Stone of Remembrance  - Ovillers Cemetery, in the heart of the Somme battlefield

1st July 2016

Our Remembrance On The Somme


We rose early and left our hotel in the heart of the Somme battlefield
at around 7am and headed towards Mametz - a village in the southern sector
of the British line and where many Brimington men were positioned during the battle.

                  Security was very tight - members of the Royal Family and high-ranking European politicians were to
                   attend the "Somme100"  Commemoration service at Thiepval Memorial later that morning.

  And so many of the normal routes through the areas of battle were cordoned off and manned by teams of gendarmerie to prevent people entering the tightly controlled ‘no-go zone’.  Luckily we knew the area very well and managed to find a detour through the myriad of back lanes and farm tracks which took us as close as we could get to our destination.

By 7.20am we were out 
of the car and standing atop of a small incline – which looked down on the small French 
village and  the 'killing fields" where exactly 100 years before- tens of thousands of young men waited for their officers shrill whistles to signal 'zero hour' and that they were "going over the top".  Too many of those who climbed out of the trenches on that warm summers morning were lost in just a few moments - Brimington men amongst them.

At precisely 7.28am we blew our whistles in a symbolic gesture of remembrance and recalled the young men of Brimington who were lost, wounded and maimed during the 141 days of that terrible battle.

After more than a decade of researching our village soldiers we knew we were standing close to where
  Private Albert Cherry (Station Road) was killed on the 14th July and where Private Ernie Jervis (Victoria Street) had his leg blown off and died shortly afterwards on the 19th July.

In Mametz Wood just beyond the village - Brimington men Private Frank Cooper (Cotterhill Lane) and his close friend Private Herbert Smith (Southmoor Road) were killed within 3 days of each other - Herbert has no known grave and Frank is buried a few miles away at Mericourt.

Just four miles further on at the infamous Trones WoodPrivate Alfred Ireland (Burnell Street) was killed in ferocious hand-to-hand fighting with the Germans - he too has no known grave - his remains may still lay in the wood with thousands of others.

A short distance further on we looked towards the village of Fricourt - close to where 21-year-old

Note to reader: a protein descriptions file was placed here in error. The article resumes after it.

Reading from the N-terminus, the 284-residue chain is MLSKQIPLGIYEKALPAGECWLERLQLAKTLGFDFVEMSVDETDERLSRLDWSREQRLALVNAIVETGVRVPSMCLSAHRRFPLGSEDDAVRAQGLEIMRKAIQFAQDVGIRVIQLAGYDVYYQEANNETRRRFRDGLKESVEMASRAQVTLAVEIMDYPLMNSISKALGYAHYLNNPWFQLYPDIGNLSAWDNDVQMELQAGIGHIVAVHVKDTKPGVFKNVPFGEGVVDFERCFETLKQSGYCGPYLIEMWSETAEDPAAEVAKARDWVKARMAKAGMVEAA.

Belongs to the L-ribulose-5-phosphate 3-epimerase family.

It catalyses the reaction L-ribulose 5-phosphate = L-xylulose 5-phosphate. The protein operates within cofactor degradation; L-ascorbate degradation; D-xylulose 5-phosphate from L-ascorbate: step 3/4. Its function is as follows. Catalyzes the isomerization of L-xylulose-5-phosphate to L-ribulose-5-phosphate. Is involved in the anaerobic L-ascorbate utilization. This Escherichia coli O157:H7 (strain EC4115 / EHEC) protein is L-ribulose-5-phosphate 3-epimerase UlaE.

Private Harry Marshall (Coronation Road) was grievously wounded on 1st July - he died in hospital 6 days later and is buried in Boulogne .  And then - not visible from where we were standing - in what what the Tommies affectionately called "Mash Valley" we thought of Private Ernest Crozier (Tapton Cottage) who also lost his life on 1st July at Authuille Wood and he is buried in the aptly named 'Blighty Valley Cemetery'.
 We recalled Brimington Common soldier Private Water Barlow killed at Mouquet Farm on the Thiepval Ridge in September - his body was never found.  

Beyond in the sweeping valley behind us lay High Wood and the village of Longueval - where in August 1916 
 Private John Keeling (Cotterhill Lane) was killed by a snipers bullet.  Over the brow to our right and out of sight lay the village of Bazentin where Private Arthur Turner (Hays Yard) was lost on July 14th - his body was never found - and Private George Pratt (Queen Street) was carried from the battlefield there - but later died of his dreadful wounds.  Sapper James Chapman (King Street) was also killed in the Bazentin sector a few weeks later in August 1916 - he has no known grave.

Some 12 miles away at the far northern section of the British line at Gommecourt - we remembered Corporal Luther Johnson (Burnell Street) who was one of the first Brimington men to be killed on the 1st July 1916 - and like so many others he too has no known grave.  We have visited that area - many times -  where  he climbed out of his trench on that fateful day and met his death so quickly.

We said a prayer for all of our men as we left the hillside shortly afterwards.


Later we attended the Somme Centennial Commemorations at Thiepval Memorial where at the end of the moving ceremony we were invited to lay our Brimington wreath at the Stone of Remembrance.


           Our Brimington Wreath laid at Thiepval Memorial during the Centennial Commemoration Service 



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